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Clarity, Consolation and the Fog of this Life





I was seeing a sweet lady with dementia one day.  We were trying to ask her some questions about what was hurting her, why she seemed to feel badly.  She was vague.  It was difficult. She searched for the words, looking into the distance as if hoping the answers were displayed for her somewhere.  Consciousness is a wonderful and fascinating mystery, but for those whose consciousness is dimmed and disrupted it must be horribly disheartening.

She seemed to know, a bit, who she was, where she was and which of her family was with her.  ‘What’s the matter mama? Are you hurting?’

‘Yes, and it’s the place but I don’t think that…maybe…hmmm.’

‘Mama, it’s Carol, here I am.  What’s wrong?’

‘Oh, hello! Well, you see, we went over to Bill’s….’

I see these sweet people all the time.  But that day it occurred to me, with shocking clarity, that for Christians, our lives on earth are like this.  We are vaguely aware of some truths, some bits of the reality that God lays before us.  But so much is dim.  I believe, and I think scripture supports me, that there is a spiritual reality all around that we are not yet fully equipped to see or engage.  Ask anyone who has experienced the miraculous, or the demonic.  There are things we don’t get.

We struggle, also, to perceive the will of God.  We try to pray and use reason, to couple what we know with what we feel.  To read the Word and apply it to our lives.  And yet, decisions still vex us.  Fear and anxiety leaves us tremulous.  Sometimes, I am certain that we make good decisions and the enemy of our souls still assaults us with doubt about everything as if we had made poor ones.  But I digress.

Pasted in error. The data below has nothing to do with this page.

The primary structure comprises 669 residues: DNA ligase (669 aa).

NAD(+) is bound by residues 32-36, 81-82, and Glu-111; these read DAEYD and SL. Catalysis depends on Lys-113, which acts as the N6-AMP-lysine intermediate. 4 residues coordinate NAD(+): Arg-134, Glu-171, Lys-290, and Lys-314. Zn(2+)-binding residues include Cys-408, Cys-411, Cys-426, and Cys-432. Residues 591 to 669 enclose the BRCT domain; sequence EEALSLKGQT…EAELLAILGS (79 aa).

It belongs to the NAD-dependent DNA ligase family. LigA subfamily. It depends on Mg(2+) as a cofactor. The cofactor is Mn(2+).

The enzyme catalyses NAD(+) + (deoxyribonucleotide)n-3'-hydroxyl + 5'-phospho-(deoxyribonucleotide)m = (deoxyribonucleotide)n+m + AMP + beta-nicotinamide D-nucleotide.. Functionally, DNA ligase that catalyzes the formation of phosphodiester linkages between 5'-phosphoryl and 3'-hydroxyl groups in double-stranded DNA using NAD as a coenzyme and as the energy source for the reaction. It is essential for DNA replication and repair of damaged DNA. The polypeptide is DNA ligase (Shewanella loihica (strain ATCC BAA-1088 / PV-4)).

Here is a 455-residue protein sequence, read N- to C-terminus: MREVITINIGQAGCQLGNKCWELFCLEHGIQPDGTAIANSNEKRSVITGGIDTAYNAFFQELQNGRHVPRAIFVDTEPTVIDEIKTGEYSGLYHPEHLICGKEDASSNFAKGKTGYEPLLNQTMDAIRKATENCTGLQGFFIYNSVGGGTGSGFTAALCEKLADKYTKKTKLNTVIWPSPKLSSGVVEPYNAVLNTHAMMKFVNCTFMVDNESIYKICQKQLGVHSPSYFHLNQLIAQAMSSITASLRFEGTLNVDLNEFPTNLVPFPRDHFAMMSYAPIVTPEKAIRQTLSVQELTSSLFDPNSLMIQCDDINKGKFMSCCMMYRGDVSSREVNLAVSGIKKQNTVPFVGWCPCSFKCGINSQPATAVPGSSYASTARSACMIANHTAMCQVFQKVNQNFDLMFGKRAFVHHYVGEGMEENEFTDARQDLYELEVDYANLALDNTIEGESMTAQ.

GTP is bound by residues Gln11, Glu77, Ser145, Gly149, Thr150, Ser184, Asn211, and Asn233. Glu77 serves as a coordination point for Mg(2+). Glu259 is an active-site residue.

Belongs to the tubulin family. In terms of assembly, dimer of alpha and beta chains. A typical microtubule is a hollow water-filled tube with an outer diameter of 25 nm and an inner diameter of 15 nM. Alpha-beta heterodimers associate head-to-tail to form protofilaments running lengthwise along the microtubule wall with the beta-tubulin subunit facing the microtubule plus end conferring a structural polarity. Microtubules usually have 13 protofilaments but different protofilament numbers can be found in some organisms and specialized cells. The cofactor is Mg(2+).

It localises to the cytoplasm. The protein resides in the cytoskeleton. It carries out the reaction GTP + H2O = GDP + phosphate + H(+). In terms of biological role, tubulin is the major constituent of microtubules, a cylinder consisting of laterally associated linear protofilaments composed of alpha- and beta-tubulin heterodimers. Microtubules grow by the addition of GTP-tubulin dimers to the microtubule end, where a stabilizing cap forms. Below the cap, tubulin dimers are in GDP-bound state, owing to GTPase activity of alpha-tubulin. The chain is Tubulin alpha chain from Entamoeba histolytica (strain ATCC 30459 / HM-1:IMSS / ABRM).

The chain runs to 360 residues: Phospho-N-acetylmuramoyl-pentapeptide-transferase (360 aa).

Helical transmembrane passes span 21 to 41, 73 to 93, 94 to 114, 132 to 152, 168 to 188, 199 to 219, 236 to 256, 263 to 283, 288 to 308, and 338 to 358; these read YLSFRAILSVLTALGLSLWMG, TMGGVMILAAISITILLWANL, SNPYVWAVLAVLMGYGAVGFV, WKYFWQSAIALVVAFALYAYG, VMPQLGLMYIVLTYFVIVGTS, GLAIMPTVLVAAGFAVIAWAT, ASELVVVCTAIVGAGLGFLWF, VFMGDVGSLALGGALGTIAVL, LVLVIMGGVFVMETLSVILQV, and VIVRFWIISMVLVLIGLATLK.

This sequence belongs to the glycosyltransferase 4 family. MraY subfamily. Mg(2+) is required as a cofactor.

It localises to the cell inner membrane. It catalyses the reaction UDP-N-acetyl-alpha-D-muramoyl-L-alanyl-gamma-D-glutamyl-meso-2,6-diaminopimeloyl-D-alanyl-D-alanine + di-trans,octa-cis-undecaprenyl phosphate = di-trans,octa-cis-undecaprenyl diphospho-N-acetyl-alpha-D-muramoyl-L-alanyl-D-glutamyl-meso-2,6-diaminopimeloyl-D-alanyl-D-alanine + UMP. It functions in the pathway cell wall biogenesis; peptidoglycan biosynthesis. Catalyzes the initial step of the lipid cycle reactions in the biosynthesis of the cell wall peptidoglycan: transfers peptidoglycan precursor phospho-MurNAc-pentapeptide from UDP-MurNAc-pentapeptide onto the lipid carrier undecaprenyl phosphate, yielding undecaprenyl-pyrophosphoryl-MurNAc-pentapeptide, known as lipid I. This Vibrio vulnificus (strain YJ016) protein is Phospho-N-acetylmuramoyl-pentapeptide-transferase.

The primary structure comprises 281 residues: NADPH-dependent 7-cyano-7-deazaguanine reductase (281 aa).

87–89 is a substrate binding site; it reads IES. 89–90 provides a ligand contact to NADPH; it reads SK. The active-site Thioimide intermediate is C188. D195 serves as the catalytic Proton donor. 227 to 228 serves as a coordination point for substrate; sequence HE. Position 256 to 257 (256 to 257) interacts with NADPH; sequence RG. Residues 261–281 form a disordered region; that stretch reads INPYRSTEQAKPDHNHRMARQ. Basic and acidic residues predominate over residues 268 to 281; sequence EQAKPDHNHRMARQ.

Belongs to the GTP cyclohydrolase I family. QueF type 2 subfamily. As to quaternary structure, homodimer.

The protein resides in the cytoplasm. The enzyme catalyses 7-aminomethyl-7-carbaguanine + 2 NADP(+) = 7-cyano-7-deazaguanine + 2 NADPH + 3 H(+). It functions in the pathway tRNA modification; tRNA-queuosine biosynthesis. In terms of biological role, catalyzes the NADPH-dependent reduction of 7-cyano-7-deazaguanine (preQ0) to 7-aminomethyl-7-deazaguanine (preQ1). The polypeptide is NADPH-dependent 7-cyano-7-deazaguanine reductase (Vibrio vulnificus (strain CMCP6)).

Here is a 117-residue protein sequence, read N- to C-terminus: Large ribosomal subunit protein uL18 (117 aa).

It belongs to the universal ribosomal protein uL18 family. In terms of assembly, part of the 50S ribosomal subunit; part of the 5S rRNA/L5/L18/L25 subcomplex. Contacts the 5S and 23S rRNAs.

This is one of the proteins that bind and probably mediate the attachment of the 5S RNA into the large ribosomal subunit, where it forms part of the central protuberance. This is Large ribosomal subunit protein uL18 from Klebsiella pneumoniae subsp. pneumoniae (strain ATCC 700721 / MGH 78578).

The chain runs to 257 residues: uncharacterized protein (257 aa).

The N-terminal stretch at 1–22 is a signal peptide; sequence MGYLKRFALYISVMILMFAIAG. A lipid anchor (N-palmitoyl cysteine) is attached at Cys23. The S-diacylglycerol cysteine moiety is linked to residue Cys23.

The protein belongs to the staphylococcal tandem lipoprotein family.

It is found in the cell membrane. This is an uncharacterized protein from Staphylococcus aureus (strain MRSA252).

In 1 Corinthians 13: 9-12, Paul says ‘For we know in part and we prophesy in part; but when the perfect comes, the partial will be done away.  When I was a child I used to speak like a child, think like a child, reason like a child; when I became a man I did away with childish things.  For now we see in a mirror dimly, but then face to face; now I know in part, but then I will know fully just as I also have been fully known.’

So perhaps, it is less that we are like confused seniors and more like inexperienced, uneducated children.  The point remains, we cannot comprehend the movements, forces and directions of our lives. We cannot fully grasp our suffering or the direction in which it is leading us, the shape into which it is heating and hammering us.

Some days, and tonight was one, I get a moment of clarity, a glimpse that things are alright and going the right way.  My friend Matt, a wonderful Catholic brother in Christ, says that in the Catholic Church these are sometimes called ‘consolations.’  I have had them, and had a brief one tonight.  It was like breathing cool air on a hot day; like drinking water when thirst parches.  It was like seeing the path through the brambles, however fleeting the view.

It is a hard, confusing life.  But if we believe, and if we trust, we will see that for all our confusion (like my patient with dementia) there are those looking after us.  And like a child, we are being led and protected.

What relief to see that now and then.

I plunge back into the thicket and press on.

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